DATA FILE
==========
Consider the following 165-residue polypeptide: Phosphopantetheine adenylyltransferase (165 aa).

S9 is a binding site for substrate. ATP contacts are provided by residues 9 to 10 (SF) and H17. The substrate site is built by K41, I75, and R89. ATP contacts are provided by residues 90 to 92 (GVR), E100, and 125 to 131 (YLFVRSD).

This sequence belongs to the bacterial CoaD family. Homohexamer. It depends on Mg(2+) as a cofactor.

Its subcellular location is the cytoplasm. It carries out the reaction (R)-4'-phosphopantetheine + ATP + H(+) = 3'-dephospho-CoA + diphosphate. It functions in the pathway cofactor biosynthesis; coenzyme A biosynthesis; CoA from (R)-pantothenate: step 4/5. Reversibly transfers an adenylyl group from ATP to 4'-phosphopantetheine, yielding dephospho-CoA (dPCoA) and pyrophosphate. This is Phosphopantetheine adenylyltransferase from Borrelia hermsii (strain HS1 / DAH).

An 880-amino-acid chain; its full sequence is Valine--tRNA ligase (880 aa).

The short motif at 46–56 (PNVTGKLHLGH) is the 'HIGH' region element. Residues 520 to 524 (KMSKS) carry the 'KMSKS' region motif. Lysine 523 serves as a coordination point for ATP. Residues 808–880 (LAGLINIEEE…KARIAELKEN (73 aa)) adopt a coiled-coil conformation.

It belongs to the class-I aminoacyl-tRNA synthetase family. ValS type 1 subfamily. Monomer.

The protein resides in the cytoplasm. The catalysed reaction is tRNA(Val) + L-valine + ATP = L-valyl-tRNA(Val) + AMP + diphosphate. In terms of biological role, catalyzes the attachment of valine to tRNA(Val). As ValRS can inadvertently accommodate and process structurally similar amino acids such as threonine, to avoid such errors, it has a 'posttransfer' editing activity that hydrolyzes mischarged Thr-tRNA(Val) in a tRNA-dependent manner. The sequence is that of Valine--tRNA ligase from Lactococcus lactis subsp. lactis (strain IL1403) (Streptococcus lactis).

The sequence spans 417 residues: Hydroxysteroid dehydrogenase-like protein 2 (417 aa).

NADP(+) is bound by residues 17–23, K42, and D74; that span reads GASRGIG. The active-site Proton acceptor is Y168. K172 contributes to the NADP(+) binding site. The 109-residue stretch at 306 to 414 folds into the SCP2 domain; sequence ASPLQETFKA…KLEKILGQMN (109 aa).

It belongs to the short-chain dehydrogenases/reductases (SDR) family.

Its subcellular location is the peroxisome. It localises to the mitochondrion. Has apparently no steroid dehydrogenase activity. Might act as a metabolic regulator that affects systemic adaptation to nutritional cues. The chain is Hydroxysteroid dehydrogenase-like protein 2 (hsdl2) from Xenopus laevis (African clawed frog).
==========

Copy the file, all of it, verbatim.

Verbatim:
Consider the following 165-residue polypeptide: Phosphopantetheine adenylyltransferase (165 aa).

S9 is a binding site for substrate. ATP contacts are provided by residues 9 to 10 (SF) and H17. The substrate site is built by K41, I75, and R89. ATP contacts are provided by residues 90 to 92 (GVR), E100, and 125 to 131 (YLFVRSD).

This sequence belongs to the bacterial CoaD family. Homohexamer. It depends on Mg(2+) as a cofactor.

Its subcellular location is the cytoplasm. It carries out the reaction (R)-4'-phosphopantetheine + ATP + H(+) = 3'-dephospho-CoA + diphosphate. It functions in the pathway cofactor biosynthesis; coenzyme A biosynthesis; CoA from (R)-pantothenate: step 4/5. Reversibly transfers an adenylyl group from ATP to 4'-phosphopantetheine, yielding dephospho-CoA (dPCoA) and pyrophosphate. This is Phosphopantetheine adenylyltransferase from Borrelia hermsii (strain HS1 / DAH).

An 880-amino-acid chain; its full sequence is Valine--tRNA ligase (880 aa).

The short motif at 46–56 (PNVTGKLHLGH) is the 'HIGH' region element. Residues 520 to 524 (KMSKS) carry the 'KMSKS' region motif. Lysine 523 serves as a coordination point for ATP. Residues 808–880 (LAGLINIEEE…KARIAELKEN (73 aa)) adopt a coiled-coil conformation.

It belongs to the class-I aminoacyl-tRNA synthetase family. ValS type 1 subfamily. Monomer.

The protein resides in the cytoplasm. The catalysed reaction is tRNA(Val) + L-valine + ATP = L-valyl-tRNA(Val) + AMP + diphosphate. In terms of biological role, catalyzes the attachment of valine to tRNA(Val). As ValRS can inadvertently accommodate and process structurally similar amino acids such as threonine, to avoid such errors, it has a 'posttransfer' editing activity that hydrolyzes mischarged Thr-tRNA(Val) in a tRNA-dependent manner. The sequence is that of Valine--tRNA ligase from Lactococcus lactis subsp. lactis (strain IL1403) (Streptococcus lactis).

The sequence spans 417 residues: Hydroxysteroid dehydrogenase-like protein 2 (417 aa).

NADP(+) is bound by residues 17–23, K42, and D74; that span reads GASRGIG. The active-site Proton acceptor is Y168. K172 contributes to the NADP(+) binding site. The 109-residue stretch at 306 to 414 folds into the SCP2 domain; sequence ASPLQETFKA…KLEKILGQMN (109 aa).

It belongs to the short-chain dehydrogenases/reductases (SDR) family.

Its subcellular location is the peroxisome. It localises to the mitochondrion. Has apparently no steroid dehydrogenase activity. Might act as a metabolic regulator that affects systemic adaptation to nutritional cues. The chain is Hydroxysteroid dehydrogenase-like protein 2 (hsdl2) from Xenopus laevis (African clawed frog).